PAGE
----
Or consider the case of the late and unlamented Deleting Online Predators Act which would have prohibited school and public libraries which receive federal funds from allowing patrons to access social network and blogging software. Senator Ted Stevens (R-Alaska) has introduced a new piece of legislation, the so-called Protecting Children in the 21st Century act, which would incorporate and expand upon many of the more noxious features of the original DOPA. I am sure we will be talking about this more in the months ahead. It would seem to one of the clear hallmarks of the politics of fear is the use of the term, “protection” or “protecting” in the name of the legislation.

In both cases, these bills, which are based on a fundamentally wrong-headed understanding of the issues they are designed to address, attracted or are likely to attract significant levels of bipartisan support. Indeed, in a highly partisan political climate, these kind of bills may be the only pieces of legislation which pass with little or no debate and with overwhelming support.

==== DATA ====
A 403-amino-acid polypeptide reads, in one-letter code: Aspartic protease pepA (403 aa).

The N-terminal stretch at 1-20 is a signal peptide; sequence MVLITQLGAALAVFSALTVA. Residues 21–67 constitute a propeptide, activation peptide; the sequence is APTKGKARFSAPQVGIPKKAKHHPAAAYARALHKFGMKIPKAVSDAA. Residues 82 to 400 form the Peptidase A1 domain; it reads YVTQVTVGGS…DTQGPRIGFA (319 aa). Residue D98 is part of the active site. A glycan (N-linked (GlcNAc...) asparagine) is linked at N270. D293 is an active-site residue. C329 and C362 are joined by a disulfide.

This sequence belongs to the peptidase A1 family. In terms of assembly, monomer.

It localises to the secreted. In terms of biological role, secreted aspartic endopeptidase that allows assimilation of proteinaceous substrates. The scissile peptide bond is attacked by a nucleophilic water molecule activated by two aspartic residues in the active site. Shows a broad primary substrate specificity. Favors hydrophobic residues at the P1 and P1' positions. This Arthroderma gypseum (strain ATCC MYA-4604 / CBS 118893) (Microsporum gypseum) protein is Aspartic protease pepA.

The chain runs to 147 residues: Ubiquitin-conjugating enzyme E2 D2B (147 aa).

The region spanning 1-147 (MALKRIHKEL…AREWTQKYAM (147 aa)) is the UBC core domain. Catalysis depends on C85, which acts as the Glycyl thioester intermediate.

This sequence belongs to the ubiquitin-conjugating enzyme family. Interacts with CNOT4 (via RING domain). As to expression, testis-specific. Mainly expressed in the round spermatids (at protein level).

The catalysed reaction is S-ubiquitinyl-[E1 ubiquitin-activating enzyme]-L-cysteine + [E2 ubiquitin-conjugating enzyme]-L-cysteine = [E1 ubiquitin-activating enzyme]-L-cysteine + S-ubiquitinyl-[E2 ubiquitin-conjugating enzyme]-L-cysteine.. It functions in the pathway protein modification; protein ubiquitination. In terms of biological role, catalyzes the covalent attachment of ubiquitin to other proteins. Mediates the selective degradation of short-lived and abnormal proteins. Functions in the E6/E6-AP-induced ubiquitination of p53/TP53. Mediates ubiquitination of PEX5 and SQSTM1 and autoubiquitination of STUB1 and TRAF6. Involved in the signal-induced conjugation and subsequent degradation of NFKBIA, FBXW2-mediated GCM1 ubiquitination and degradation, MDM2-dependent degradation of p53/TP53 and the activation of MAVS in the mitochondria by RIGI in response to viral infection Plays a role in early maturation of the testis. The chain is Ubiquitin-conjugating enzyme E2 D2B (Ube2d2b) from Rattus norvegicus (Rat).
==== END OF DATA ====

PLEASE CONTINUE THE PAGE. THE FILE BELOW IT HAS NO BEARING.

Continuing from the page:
Why? Well, consider what it would mean to be opposed to a bill which promised to protect young people from online predators. And indeed, even if you decided to oppose such a bill, you either would have to deny that the problem existed (which would leave you to be labeled as hopelessly out of touch with the darker side of reality since these bills usually feed on at least some high profile tragedies or some sensationalized news report) or you would have to suggest the problem is not as bad as has been claimed (in which case your acknowledgment of the problem will be used as evidence of how wide spread the concern being addressed really is.) So, the politics of fear works because the costs of opposing the child protection acts are simply too high, especially in an era where political leaders are permanently raising money and campaigning for re-election.

The politics of fear also works because the benefits of a fear-based politics are so high. Basically, such legislation enjoys bipartisan support because it allows culturally conservative Republicans to appeal to their base and liberal Democrats to show their independence from theirs. Why do Joseph Lieberman and Hillary Clinton line up behind pretty much any piece of legislation which would restrict free expression in the name of protecting young people? Because it allows them to adopt positions which make them see “moderate” and appeal to so-called “security moms” without really crossing any core constituency. There would be costs in, say, opposing abortion but there is no real cost in trying to regulate youth access to digital technology.